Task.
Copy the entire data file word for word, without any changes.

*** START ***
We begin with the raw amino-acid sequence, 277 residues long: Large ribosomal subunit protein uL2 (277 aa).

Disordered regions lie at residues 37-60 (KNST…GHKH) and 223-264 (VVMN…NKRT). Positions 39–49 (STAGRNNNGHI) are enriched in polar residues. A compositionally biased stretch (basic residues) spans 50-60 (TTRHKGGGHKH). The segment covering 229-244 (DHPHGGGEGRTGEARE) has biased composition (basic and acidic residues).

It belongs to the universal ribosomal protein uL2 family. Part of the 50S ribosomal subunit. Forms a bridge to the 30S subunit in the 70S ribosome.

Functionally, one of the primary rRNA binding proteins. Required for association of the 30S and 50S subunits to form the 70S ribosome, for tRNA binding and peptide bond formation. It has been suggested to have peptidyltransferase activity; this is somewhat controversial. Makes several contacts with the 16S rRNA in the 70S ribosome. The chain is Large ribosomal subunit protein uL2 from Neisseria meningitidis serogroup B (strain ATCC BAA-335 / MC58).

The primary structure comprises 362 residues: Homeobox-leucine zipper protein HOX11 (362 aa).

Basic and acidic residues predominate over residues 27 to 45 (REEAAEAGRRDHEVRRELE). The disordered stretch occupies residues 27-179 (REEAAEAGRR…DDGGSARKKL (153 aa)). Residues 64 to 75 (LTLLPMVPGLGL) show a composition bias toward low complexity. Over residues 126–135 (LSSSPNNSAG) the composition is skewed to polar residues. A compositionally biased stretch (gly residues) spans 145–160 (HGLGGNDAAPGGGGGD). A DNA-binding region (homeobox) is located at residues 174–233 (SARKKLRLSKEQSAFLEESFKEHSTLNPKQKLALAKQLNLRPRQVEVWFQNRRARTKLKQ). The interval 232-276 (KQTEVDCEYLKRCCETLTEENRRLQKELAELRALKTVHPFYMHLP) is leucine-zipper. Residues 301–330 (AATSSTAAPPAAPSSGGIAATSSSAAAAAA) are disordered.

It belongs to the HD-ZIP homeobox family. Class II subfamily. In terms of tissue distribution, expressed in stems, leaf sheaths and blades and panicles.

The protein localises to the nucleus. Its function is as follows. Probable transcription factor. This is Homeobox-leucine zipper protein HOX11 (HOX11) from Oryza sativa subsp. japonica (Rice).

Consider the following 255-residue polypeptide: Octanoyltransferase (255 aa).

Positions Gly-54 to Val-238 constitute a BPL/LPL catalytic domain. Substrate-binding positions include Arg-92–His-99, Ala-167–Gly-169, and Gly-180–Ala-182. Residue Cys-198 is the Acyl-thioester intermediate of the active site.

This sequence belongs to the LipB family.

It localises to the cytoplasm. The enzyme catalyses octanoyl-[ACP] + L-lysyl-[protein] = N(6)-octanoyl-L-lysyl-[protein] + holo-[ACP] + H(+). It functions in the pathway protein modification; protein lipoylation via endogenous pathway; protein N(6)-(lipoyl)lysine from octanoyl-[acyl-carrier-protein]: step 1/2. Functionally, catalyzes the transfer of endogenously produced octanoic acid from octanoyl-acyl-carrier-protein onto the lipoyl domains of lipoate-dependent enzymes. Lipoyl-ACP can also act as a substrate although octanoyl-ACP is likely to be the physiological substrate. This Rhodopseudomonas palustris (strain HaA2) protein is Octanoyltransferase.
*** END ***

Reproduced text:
We begin with the raw amino-acid sequence, 277 residues long: Large ribosomal subunit protein uL2 (277 aa).

Disordered regions lie at residues 37-60 (KNST…GHKH) and 223-264 (VVMN…NKRT). Positions 39–49 (STAGRNNNGHI) are enriched in polar residues. A compositionally biased stretch (basic residues) spans 50-60 (TTRHKGGGHKH). The segment covering 229-244 (DHPHGGGEGRTGEARE) has biased composition (basic and acidic residues).

It belongs to the universal ribosomal protein uL2 family. Part of the 50S ribosomal subunit. Forms a bridge to the 30S subunit in the 70S ribosome.

Functionally, one of the primary rRNA binding proteins. Required for association of the 30S and 50S subunits to form the 70S ribosome, for tRNA binding and peptide bond formation. It has been suggested to have peptidyltransferase activity; this is somewhat controversial. Makes several contacts with the 16S rRNA in the 70S ribosome. The chain is Large ribosomal subunit protein uL2 from Neisseria meningitidis serogroup B (strain ATCC BAA-335 / MC58).

The primary structure comprises 362 residues: Homeobox-leucine zipper protein HOX11 (362 aa).

Basic and acidic residues predominate over residues 27 to 45 (REEAAEAGRRDHEVRRELE). The disordered stretch occupies residues 27-179 (REEAAEAGRR…DDGGSARKKL (153 aa)). Residues 64 to 75 (LTLLPMVPGLGL) show a composition bias toward low complexity. Over residues 126–135 (LSSSPNNSAG) the composition is skewed to polar residues. A compositionally biased stretch (gly residues) spans 145–160 (HGLGGNDAAPGGGGGD). A DNA-binding region (homeobox) is located at residues 174–233 (SARKKLRLSKEQSAFLEESFKEHSTLNPKQKLALAKQLNLRPRQVEVWFQNRRARTKLKQ). The interval 232-276 (KQTEVDCEYLKRCCETLTEENRRLQKELAELRALKTVHPFYMHLP) is leucine-zipper. Residues 301–330 (AATSSTAAPPAAPSSGGIAATSSSAAAAAA) are disordered.

It belongs to the HD-ZIP homeobox family. Class II subfamily. In terms of tissue distribution, expressed in stems, leaf sheaths and blades and panicles.

The protein localises to the nucleus. Its function is as follows. Probable transcription factor. This is Homeobox-leucine zipper protein HOX11 (HOX11) from Oryza sativa subsp. japonica (Rice).

Consider the following 255-residue polypeptide: Octanoyltransferase (255 aa).

Positions Gly-54 to Val-238 constitute a BPL/LPL catalytic domain. Substrate-binding positions include Arg-92–His-99, Ala-167–Gly-169, and Gly-180–Ala-182. Residue Cys-198 is the Acyl-thioester intermediate of the active site.

This sequence belongs to the LipB family.

It localises to the cytoplasm. The enzyme catalyses octanoyl-[ACP] + L-lysyl-[protein] = N(6)-octanoyl-L-lysyl-[protein] + holo-[ACP] + H(+). It functions in the pathway protein modification; protein lipoylation via endogenous pathway; protein N(6)-(lipoyl)lysine from octanoyl-[acyl-carrier-protein]: step 1/2. Functionally, catalyzes the transfer of endogenously produced octanoic acid from octanoyl-acyl-carrier-protein onto the lipoyl domains of lipoate-dependent enzymes. Lipoyl-ACP can also act as a substrate although octanoyl-ACP is likely to be the physiological substrate. This Rhodopseudomonas palustris (strain HaA2) protein is Octanoyltransferase.